A brighter future for people with disabilities

Mafoune from Mali with her teacher.
Mafoune with her teacher, who received special training to help her teach students with visual impairments.

With your help, we’re working hard to ensure people with disabilities have the same chances in life as everyone else.

Everyone deserves an education, employment, good health, and to be treated equally in their community. Yet too many people with disabilities in developing countries are missing out. Fighting for their rights is an important part of the work you help support, and together we’re making real progress.

When children with disabilities are denied an education, they can be locked into a cycle of isolation, poverty and being dependent on their families. You’re supporting inclusive education programmes to help young people with disabilities learn alongside other children so they can realise their potential and support themselves.

Mafoune with her school friends.
Mafoune is able to learn alongside her classmates.

Mafoune has the chance to learn

Mafoune, who lives in Mali, is 11 years old and has visual impairments. Thanks to Sightsavers’ inclusive education programme, her teacher received special training and equipment to help Mafoune learn alongside her peers. Her teacher now uses the skills she’s gained to teach all the students together, for example by writing in large print and making sure visually impaired children sit where they can see the blackboard.

The programme also gives the children visual aids, including glasses and reading stands. Mafoune is thriving and is one of the top students in her class: when she grows up she wants to be a bank manager. Mafoune says: “I like geography, arithmetic and science. But my favourite subject is history.”

Kesimire using her knitting machine.
Kesimire learned to knit, which enabled her to get a job.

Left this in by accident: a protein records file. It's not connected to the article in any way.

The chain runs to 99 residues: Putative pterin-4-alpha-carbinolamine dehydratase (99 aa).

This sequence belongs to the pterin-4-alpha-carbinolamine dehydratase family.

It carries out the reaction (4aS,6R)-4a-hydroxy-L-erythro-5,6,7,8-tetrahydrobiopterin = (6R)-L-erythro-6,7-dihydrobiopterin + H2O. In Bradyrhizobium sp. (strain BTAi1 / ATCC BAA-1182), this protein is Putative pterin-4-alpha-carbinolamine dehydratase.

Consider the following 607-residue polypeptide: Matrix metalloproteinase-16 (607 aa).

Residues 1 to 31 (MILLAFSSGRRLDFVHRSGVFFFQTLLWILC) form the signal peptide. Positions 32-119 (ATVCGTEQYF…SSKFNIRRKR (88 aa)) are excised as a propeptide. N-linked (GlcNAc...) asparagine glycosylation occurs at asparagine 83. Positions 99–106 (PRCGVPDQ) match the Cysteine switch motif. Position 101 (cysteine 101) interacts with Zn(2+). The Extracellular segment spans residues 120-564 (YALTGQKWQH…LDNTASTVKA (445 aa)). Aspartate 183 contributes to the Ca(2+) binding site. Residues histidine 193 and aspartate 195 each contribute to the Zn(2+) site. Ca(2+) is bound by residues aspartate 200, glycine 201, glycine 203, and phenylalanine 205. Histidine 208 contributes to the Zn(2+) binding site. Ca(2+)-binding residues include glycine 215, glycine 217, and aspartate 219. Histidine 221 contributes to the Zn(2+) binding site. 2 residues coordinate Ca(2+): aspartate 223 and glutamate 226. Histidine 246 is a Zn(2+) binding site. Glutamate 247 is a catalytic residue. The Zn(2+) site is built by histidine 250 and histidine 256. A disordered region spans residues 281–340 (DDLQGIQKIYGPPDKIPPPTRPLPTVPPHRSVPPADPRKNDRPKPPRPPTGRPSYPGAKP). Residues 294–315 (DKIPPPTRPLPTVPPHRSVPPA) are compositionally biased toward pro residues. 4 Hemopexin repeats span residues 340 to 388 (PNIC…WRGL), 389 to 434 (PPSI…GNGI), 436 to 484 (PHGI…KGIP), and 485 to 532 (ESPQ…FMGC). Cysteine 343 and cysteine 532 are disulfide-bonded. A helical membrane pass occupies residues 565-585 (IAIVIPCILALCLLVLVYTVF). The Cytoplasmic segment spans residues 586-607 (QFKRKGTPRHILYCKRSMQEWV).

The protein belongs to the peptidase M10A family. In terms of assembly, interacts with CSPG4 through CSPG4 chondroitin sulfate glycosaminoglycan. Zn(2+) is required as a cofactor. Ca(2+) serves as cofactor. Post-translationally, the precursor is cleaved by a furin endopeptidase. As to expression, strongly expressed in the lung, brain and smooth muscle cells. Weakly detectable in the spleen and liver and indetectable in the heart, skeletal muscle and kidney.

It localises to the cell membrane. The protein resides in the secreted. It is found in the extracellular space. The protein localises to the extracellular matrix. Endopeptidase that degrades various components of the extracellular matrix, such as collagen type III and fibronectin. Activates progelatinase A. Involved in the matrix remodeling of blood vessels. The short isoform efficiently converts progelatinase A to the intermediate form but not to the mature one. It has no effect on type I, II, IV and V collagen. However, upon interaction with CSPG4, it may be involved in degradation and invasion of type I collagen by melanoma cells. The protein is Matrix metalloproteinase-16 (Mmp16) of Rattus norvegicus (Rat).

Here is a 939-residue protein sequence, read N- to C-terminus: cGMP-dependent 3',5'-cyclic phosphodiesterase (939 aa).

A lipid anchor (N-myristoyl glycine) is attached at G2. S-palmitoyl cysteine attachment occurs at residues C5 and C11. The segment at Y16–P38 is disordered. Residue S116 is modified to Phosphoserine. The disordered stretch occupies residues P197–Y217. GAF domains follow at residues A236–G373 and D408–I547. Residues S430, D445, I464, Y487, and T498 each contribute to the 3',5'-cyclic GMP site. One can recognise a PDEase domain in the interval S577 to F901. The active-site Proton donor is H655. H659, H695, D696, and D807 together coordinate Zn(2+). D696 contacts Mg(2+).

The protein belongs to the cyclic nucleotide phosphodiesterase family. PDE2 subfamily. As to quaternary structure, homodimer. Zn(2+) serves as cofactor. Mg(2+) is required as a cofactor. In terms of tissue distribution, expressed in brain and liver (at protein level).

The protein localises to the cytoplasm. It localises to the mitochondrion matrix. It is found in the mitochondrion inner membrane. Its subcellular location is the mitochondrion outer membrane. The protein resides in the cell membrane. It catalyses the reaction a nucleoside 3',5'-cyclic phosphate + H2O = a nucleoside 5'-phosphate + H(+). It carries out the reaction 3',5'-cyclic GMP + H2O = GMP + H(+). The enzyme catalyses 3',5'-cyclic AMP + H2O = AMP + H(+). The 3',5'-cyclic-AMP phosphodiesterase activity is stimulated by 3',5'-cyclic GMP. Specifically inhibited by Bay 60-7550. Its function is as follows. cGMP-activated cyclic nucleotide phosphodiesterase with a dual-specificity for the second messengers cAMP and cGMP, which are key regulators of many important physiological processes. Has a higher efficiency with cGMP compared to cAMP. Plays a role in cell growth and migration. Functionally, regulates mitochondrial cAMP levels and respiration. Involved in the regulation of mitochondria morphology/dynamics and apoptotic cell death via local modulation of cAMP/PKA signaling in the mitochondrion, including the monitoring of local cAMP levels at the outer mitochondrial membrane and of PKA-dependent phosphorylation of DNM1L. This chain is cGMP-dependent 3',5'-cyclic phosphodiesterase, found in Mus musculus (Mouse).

Kesimire can now earn a living

Stigma, discrimination and a lack of suitable workplaces can all hold people with disabilities back. You’re empowering young people like Kesimire from Uganda to earn money, be part of society and stand on their own two feet.

Kesimire has cerebral palsy. Sadly, her parents abandoned her because of her disability, leaving her in the care of her grandmother. She’s been insulted, underestimated and excluded. Now she’s admired and independent. Through our Connecting the Dots programme, Kesimire has gone from having no skills to being the only knitting expert in her community.

She now has a job and can meet her basic needs instead of relying on her grandmother to provide for her. She says: “If it wasn’t for Sightsavers, I think I would still be badly off. The project gave me skills plus a knitting machine and I now knit sweaters.”

Enjoying better health and wellbeing

There’s growing evidence that people with disabilities experience poorer health than others, often due to lack of accessible health facilities and information. You’re supporting crucial initiatives to ensure everyone can enjoy good-quality, affordable health care.

We’re also testing new ways of collecting data for some of our health programmes to find out how to best evaluate their accessibility. We’ll use the evidence we collect to make all of our health programmes more inclusive.

Help others like Mafoune and Kesimire today

Three siblings from Zambia smile following their trachoma treatment.
Sightsavers Reports

With your help, we’ve reached the unreachable in Zambia

Last year, during a visit to western Zambia, we met brothers Sililo and Maimbolwa, and their sister Inutu. All were suffering from trachoma – but we were able to treat them, thanks to you.

A student covers one eye during an eye test at a school in India.
Sightsavers Reports

How we’re training teachers to spot blinding eye conditions

Mr Aahiswar is head teacher at Rangai Middle School in central India. He has been trained to screen students for vision problems so children can get the life-changing help they need.

Sightsavers surgeon Aliyu smiles with a group of children.
Sightsavers Reports

Meet the dancing trachoma surgeon

Aliyu A-Umar, a former trachoma surgeon in Nigeria, has an inspiring way of making people feel at ease about eye care.